Saturday, October 31, 2015

Life goes from bad to worse for Pa's Attorney General

Pennsylvania's embattled Attorney General Kathleen Kane
For the first time since Kathleen Kane's legal troubles began in May 2014, top lawyers in the attorney general's office appear to be in open revolt against their embattled boss, further exposing internal turmoil in Pennsylvania's top law enforcement agency.
The Morning Call's Steve Esack reports:

On Friday, Northampton County District Attorney John Morganelli, a Democrat like Kane, said a high-ranking staffer in Kane's office recently sought his help in ousting her.
The staffer, Morganelli said, asked him to use a rare court procedure only a county district attorney or the attorney general can employ to remove an unfit public official from office. Morganelli said he would not tap the legal remedy  quo warranto even though he referred to Kane's office as "a mess."
"I found it alarming that high-ranking OAG people thought things were so bad that they openly were looking to have a coup regarding their boss," he said in a statement. "Public confidence in the OAG as well as in our judges and courts is being eroded. I never imagined it could get so bad."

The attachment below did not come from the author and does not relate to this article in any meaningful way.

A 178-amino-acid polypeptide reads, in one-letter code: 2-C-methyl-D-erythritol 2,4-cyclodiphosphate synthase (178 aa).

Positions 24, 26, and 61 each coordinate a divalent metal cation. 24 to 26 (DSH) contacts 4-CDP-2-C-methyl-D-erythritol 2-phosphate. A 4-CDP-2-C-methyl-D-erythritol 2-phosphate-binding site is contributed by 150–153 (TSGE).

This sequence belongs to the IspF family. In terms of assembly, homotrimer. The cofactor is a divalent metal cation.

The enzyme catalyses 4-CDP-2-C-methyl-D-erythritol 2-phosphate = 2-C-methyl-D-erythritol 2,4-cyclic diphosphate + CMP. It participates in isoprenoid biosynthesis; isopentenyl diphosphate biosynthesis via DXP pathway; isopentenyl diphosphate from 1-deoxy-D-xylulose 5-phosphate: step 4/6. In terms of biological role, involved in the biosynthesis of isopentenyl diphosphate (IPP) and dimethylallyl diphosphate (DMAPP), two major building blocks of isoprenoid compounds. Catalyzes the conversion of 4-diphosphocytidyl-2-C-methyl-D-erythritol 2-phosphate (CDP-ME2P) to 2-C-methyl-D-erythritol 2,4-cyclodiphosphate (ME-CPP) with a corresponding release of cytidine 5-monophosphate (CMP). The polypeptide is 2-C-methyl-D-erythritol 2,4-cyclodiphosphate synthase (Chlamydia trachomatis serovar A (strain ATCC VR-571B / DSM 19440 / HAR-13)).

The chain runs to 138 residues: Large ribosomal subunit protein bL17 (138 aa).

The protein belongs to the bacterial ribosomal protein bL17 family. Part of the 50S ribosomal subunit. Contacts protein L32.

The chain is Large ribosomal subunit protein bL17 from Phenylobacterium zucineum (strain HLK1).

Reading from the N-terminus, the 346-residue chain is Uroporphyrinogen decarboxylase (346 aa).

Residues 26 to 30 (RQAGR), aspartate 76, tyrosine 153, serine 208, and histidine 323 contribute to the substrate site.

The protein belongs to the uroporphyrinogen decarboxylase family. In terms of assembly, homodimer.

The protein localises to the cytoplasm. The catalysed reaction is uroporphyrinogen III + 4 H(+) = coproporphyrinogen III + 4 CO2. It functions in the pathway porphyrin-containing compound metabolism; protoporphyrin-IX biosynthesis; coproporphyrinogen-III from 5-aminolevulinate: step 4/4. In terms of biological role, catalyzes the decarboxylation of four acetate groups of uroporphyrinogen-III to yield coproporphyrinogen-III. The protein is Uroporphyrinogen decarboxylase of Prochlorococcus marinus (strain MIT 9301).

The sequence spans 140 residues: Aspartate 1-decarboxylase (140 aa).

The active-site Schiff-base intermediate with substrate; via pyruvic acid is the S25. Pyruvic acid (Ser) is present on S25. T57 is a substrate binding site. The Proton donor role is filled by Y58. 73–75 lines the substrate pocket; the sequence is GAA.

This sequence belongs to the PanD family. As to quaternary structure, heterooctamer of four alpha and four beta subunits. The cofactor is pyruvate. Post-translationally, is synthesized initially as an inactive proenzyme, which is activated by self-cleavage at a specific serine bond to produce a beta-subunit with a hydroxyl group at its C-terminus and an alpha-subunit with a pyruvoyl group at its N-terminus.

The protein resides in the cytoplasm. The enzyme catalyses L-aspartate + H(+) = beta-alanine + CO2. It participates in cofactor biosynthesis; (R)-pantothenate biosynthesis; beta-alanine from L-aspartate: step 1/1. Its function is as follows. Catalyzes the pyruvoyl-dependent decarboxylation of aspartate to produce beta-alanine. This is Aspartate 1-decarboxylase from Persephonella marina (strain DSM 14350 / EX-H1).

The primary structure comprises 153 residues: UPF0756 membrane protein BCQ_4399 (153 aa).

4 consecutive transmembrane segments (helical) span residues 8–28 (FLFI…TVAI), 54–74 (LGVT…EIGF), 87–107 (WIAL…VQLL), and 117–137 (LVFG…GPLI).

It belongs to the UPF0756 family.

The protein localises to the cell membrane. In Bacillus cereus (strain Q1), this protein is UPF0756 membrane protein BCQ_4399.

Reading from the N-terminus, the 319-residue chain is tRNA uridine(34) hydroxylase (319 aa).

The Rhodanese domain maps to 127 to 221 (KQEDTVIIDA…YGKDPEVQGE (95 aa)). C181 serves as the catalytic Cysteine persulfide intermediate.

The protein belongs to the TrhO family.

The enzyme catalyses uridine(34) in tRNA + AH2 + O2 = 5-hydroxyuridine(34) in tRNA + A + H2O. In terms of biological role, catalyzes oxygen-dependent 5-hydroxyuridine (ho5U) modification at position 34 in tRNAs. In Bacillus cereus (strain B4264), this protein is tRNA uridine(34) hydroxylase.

It's so bad that even the agency's top lawyers don't think Kane can do the job anymore, after the Supreme Court suspended her law license Oct. 22 over perjury charges against her.
The Philadelphia Inquirer reported Friday that the lawyers told Kane in a letter dated Oct. 21 they disagreed with her assertion she can remain in charge because 98 percent of her duties are managerial and ministerial. State law says the attorney general must be a licensed lawyer.
The letter was signed by Kane's first deputy, Bruce Beemer, and executive deputies James A. Donahue III, head of the public protection unit; Robert A. Mulle, chief of the civil division; and Lawrence Cherba, director of the criminal division.
In a third punch Friday, Kane's spokesman Chuck Ardo released an internal office memo written by the four. Their memo says Kane was wrong to claim that anyone who sends an email to the agency has no right to privacy. The memo came after Kane defended her decision to release the private emails of a judge with whom she has feuded.
"Any email sent to an email account in the Office of Attorney General, whether from a private or public email account, is not considered a private communication once it is captured by an OAG server," Kane said in a statement Thursday.
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